Finally, the last example I’ll use is Christ’s death on the cross. Look at Hebrews 6:4-6:
For it is impossible in the case of those who have once been enlightened and tasted the heavenly gift and shared in the holy…and then have fallen away, to bring them to repentance again, since they are recrucifying the Son of God for themselves and holding him up to contempt.
This one may be the easiest to understand as we embrace it every day. You and I are saved by an act that happened 2,000 years ago. Not only that, but our sins, committed today, drive the nails that killed him 2,000 years ago. This is why we should never choose to sin “knowing God will forgive us”: Each sin drives the nails again.
So, hopefully, I’m helping us see that when God “predicts the future,” he is seeing all possibilities for our future. He sees them, but never “enslaves” himself or us to those choices because that would violate free will.
So does God see the specific options we choose? A few months ago, a former teacher of mine died. His funeral was the same day that I was supposed to say Mass for the seniors at our high school. I called my teacher’s brother and told him why I’d be late to the funeral, but that I’d be there. When he realized I was not going to teach that day because of the funeral, he convinced me to miss the funeral and teach – that would be the best way I could honor his brother.
I wasn’t convinced, but I went into the senior philosophy class. One of my students, who has really struggled with believing God loves him, decided that he believed that day – based on something I taught.
Now, what if I hadn’t called my friend’s brother?
What if I did call him and he didn’t answer the phone?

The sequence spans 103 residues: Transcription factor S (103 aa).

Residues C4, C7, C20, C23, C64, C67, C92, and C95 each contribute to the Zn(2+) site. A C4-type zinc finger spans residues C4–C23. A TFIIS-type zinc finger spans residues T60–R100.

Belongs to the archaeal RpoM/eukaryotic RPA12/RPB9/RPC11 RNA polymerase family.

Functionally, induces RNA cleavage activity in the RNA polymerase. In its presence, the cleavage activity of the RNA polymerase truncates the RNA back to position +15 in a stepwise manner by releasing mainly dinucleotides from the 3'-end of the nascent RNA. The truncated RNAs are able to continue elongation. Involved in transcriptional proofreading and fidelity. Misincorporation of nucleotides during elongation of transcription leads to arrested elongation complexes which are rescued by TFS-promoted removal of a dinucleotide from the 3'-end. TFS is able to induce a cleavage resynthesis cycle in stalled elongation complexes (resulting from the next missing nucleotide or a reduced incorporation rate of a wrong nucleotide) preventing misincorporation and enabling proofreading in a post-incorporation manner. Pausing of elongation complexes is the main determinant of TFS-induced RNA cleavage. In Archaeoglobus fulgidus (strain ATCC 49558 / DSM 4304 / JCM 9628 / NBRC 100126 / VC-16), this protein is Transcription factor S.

What if he did answer the phone and told me to come?
We could do this all day, right? And, the morning that I made the call, did God see which one I would choose? Here’s the yes: Yes, because God was already in what we call the future. He had already seen the day I taught. Here’s the no: No, because that is not all he saw: he saw each possibility and saw it to its logical conclusion.
Frankly, brothers and sisters, this is just one of the reasons we are in awe of God. What a mighty, awesome Lord we serve! In the words of the psalmist:
LORD, you have probed me, you know me: you know when I sit and stand; you understand my thoughts from afar. My travels and my rest you mark; with all my ways you are familiar. Even before a word is on my tongue, LORD, you know it all. Behind and before you encircle me and rest your hand upon me. Such knowledge is beyond me, far too lofty for me to reach
Enjoy another day in God’s presence!
– Father Joseph Krupp
from: Faith magazine
Dear Fr. Joe: If God knows everything, what is the point of free will?
Q. Since God knows everything, then he knows what we are going to do next and if we are going to heaven or hell; what does that mean for free will?
A. This is one of the hardest questions I’ve had to work on – what a great challenge you gave me! Let’s dive right in.
We start by saying “God knows everything” and think that means God knows what we are going to do next. I’m afraid its much more amazing than that: When we say God knows everything, we mean God knows every possibility. That, my friend is mind-bending.
Look at it this way: You and I and everyone you know live in linear time. In a nutshell, linear time is the way we experience reality. It is defined by constant motion. We are always moving forward; we remember the past (usually badly!) and move forward toward the future. We use the word “now,” but when is “now?” When it comes to the past, we can only remember it; we can’t go back there. When it comes to the future, we can only guess what’s going to happen and again; we can’t get there.
With me so far?
So, we linear-time creatures are extremely limited in our ability to experience time. We have a vague, amorphous “now,” which doesn’t really exist, an almost non-existent means of predicting the future and a highly inaccurate recollection of the past, with no ability to “re-enter” it. Basically, we experience time as a scroll – time, quite literally “unfolds” for us.